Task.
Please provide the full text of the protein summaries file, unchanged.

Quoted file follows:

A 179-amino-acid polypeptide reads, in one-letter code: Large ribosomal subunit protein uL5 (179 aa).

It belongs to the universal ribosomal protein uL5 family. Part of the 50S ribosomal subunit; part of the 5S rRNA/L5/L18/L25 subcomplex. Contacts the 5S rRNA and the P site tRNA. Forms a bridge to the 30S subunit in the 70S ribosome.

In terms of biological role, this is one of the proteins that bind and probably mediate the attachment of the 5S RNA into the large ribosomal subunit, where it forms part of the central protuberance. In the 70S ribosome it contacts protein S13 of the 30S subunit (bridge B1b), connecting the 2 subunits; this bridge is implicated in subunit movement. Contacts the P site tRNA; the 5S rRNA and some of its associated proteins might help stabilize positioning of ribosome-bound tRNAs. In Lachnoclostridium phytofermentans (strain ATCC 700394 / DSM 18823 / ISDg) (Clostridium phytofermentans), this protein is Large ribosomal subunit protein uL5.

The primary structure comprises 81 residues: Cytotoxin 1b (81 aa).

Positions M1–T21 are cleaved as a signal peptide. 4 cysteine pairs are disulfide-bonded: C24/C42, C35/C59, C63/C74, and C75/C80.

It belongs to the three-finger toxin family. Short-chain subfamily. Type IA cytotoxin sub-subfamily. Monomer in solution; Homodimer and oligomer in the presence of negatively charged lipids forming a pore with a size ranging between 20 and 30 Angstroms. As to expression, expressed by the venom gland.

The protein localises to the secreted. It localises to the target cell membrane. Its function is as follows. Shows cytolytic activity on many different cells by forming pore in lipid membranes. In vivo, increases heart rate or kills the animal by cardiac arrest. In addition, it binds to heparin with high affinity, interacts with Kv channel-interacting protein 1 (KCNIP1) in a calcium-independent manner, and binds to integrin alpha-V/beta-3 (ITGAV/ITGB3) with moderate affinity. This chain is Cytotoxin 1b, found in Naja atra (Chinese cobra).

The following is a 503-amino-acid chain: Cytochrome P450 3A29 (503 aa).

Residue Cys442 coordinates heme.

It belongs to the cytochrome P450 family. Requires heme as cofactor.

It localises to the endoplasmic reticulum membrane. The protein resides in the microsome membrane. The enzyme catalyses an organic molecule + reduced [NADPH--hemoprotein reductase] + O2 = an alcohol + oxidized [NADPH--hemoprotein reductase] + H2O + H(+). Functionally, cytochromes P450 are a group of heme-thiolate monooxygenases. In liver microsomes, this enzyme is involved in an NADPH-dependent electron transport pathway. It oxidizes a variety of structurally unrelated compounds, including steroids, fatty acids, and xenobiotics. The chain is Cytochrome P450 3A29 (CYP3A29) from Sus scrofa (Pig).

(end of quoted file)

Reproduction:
A 179-amino-acid polypeptide reads, in one-letter code: Large ribosomal subunit protein uL5 (179 aa).

It belongs to the universal ribosomal protein uL5 family. Part of the 50S ribosomal subunit; part of the 5S rRNA/L5/L18/L25 subcomplex. Contacts the 5S rRNA and the P site tRNA. Forms a bridge to the 30S subunit in the 70S ribosome.

In terms of biological role, this is one of the proteins that bind and probably mediate the attachment of the 5S RNA into the large ribosomal subunit, where it forms part of the central protuberance. In the 70S ribosome it contacts protein S13 of the 30S subunit (bridge B1b), connecting the 2 subunits; this bridge is implicated in subunit movement. Contacts the P site tRNA; the 5S rRNA and some of its associated proteins might help stabilize positioning of ribosome-bound tRNAs. In Lachnoclostridium phytofermentans (strain ATCC 700394 / DSM 18823 / ISDg) (Clostridium phytofermentans), this protein is Large ribosomal subunit protein uL5.

The primary structure comprises 81 residues: Cytotoxin 1b (81 aa).

Positions M1–T21 are cleaved as a signal peptide. 4 cysteine pairs are disulfide-bonded: C24/C42, C35/C59, C63/C74, and C75/C80.

It belongs to the three-finger toxin family. Short-chain subfamily. Type IA cytotoxin sub-subfamily. Monomer in solution; Homodimer and oligomer in the presence of negatively charged lipids forming a pore with a size ranging between 20 and 30 Angstroms. As to expression, expressed by the venom gland.

The protein localises to the secreted. It localises to the target cell membrane. Its function is as follows. Shows cytolytic activity on many different cells by forming pore in lipid membranes. In vivo, increases heart rate or kills the animal by cardiac arrest. In addition, it binds to heparin with high affinity, interacts with Kv channel-interacting protein 1 (KCNIP1) in a calcium-independent manner, and binds to integrin alpha-V/beta-3 (ITGAV/ITGB3) with moderate affinity. This chain is Cytotoxin 1b, found in Naja atra (Chinese cobra).

The following is a 503-amino-acid chain: Cytochrome P450 3A29 (503 aa).

Residue Cys442 coordinates heme.

It belongs to the cytochrome P450 family. Requires heme as cofactor.

It localises to the endoplasmic reticulum membrane. The protein resides in the microsome membrane. The enzyme catalyses an organic molecule + reduced [NADPH--hemoprotein reductase] + O2 = an alcohol + oxidized [NADPH--hemoprotein reductase] + H2O + H(+). Functionally, cytochromes P450 are a group of heme-thiolate monooxygenases. In liver microsomes, this enzyme is involved in an NADPH-dependent electron transport pathway. It oxidizes a variety of structurally unrelated compounds, including steroids, fatty acids, and xenobiotics. The chain is Cytochrome P450 3A29 (CYP3A29) from Sus scrofa (Pig).